Historic St. Andrews Beach
On March 6, 1948, Jekyll Island opened as a state park for the citizens of Georgia. However, the new public seashore was not available to everyone, at first. Because of segregation, African Americans could not visit many areas of Jekyll Island, including the beach.
In 1950, a group of African Americans from Brunswick requested that a portion of the island be made available for black people to enjoy. As a result, an area on the South End of Jekyll Island was reserved for African American use. It was named St. Andrews Beach.
St. Andrews Beach was the only public beach open to African Americans in Georgia and one of only a few such beaches on the East Coast.
On September 24, 1955, a Beach Pavilion opened at St. Andrews Beach for the African American community. This Beach Pavilion, known originally as the "Colored Beach House," had dressing rooms, a concession stand and a covered picnic area.
Shortly after the Beach Pavilion opened, the St. Andrews Beach Corporation formed to develop a notable black-owned beach resort. In 1959, the Dolphin Club and Motor Hotel opened for business. The Dolphin Club Lounge became a hot spot for music. Local dance bands regularly performed there, as well as top entertainers like Percy Sledge, Clarence Carter, and Millie Jackson.
In 1960, Dr. J.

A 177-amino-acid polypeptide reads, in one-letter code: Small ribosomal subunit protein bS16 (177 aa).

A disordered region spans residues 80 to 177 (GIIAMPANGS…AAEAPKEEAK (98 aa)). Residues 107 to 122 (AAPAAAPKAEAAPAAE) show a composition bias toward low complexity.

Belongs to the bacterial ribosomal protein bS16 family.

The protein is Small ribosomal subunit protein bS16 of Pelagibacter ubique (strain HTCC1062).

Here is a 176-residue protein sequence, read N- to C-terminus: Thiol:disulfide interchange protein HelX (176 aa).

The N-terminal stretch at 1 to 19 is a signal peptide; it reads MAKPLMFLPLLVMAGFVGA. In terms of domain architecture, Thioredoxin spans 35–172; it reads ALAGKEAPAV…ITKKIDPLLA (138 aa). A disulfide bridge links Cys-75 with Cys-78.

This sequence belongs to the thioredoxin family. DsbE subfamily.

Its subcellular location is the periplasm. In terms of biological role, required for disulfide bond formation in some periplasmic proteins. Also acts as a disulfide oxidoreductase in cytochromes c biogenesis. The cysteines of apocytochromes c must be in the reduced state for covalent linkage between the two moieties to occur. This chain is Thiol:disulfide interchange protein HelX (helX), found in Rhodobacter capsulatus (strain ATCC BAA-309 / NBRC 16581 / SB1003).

Clinton Wilkes invited the black Georgia Dental Society to meet on Jekyll Island, forcing the rapid construction of the St. Andrews Auditorium to hold the event. The auditorium featured family reunions, dances, and concerts, adding to the popularity of the historically black beach resort.
The Dolphin Club's heyday was short-lived. In 1964, social change swept across the country. The black community gained full access to amenities around the island for the first time due to a federal court order to integrate Jekyll's public facilities. The popularity of St. Andrews Beach faded as African Americans chose to visit recreational facilities on other areas of the island previously denied to them. The resort closed in 1966.
In 1968, the site became a Group Camp and Youth Center. The Georgia 4-H has operated the site since 1983, growing the camp into a year-round environmental education center.